2. Write the word COMMUNITY on the board. Ask students to define COMMUNITY. After a few have tried to define it (and they will all think of it differently), have a student read the definitions of community from the dictionary. Note that even the dictionary has several definitions for community. Write on the board the question, What makes up your community? Students will share answers such as school, WalMart, neighbors, church, parks, and other notable institutions from your area. Write these on the board.
3. Tell students that they are now going to draw their community. Try not to over-instruct, because you want to see what the students think of as their community. Tell them that there are no restrictions on how they can draw their own community, or how they divide the work among group members. Let them know that they need to elect a spokesperson to share their drawing with the class when they are through. Allow students about 15-20 minutes to draw their community on the chart paper using markers. (While students are drawing their community, pass back The Future is Ours...So Now What? worksheets from yesterday.)
4. When they finish, allow each group about 2 minutes to share their drawings with the rest of the class. Let students add to their own drawings as they get ideas from other groups.
5. Now tell students to look at their drawing and define at least three issues within their community that causes them to be concerned. Remind them to refer to their worksheet from yesterday for ideas.
6. When everyone finishes, have each group share their issues of concern and list them together on a sheet of chart paper (so that it can be saved for future lessons).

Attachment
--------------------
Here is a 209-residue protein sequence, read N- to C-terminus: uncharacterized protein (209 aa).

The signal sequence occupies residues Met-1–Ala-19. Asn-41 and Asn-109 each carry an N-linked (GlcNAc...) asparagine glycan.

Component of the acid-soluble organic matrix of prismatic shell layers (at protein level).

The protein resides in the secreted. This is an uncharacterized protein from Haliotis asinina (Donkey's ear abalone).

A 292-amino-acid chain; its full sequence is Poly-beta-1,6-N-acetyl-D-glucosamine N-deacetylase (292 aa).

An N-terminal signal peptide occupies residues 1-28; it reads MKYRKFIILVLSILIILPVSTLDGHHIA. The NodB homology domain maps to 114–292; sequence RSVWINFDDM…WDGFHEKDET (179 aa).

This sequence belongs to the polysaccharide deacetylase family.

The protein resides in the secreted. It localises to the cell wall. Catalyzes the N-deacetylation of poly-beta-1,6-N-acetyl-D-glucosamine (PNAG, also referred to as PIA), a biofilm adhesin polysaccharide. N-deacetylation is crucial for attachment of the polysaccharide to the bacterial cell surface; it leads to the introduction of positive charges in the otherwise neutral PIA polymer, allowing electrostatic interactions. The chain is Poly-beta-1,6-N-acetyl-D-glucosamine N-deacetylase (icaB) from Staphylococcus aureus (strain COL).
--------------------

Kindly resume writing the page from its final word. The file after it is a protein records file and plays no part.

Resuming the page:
7. Tell students to complete the Issues in My Community worksheet. (See Associated File) Assess their understanding of the importance of their contribution to solve the problem that they have identified.
Assess the student's understanding of the importance of his contribution to the community by checking his answer to question #4 on the Issues in My Community worksheet. You are looking for an answer that shows that the student understands the importance of his own role in helping solve an issue in his community, and the understanding that if no one helped solve this problem, it would only get worse.
1. ESE Modifications: When grouping students, pair students of higher ability with students of lower ability.
2. Extend the lesson by having students take note of buildings, institutions, other areas of concern, or other things that they want to add to their drawing the next day. Discuss how we pass by things everyday that we don't notice.
National Service Learning Clearinghouse--www.servicelearning.org--contains a database of service-learning programs and organizations with a search engine, contact information, newsletter and technical assistance.
Constitutional Rights Foundation--www.crf-usa.org--is a Los Angeles-based program that helps schools implement service learning. Materials are available to order.
Video Placement Worldwide--www.vpw.com--has a variety of videos offered for free to teachers, including the video needed for this lesson, The Future is Ours, So Now What? http://www.vpw.com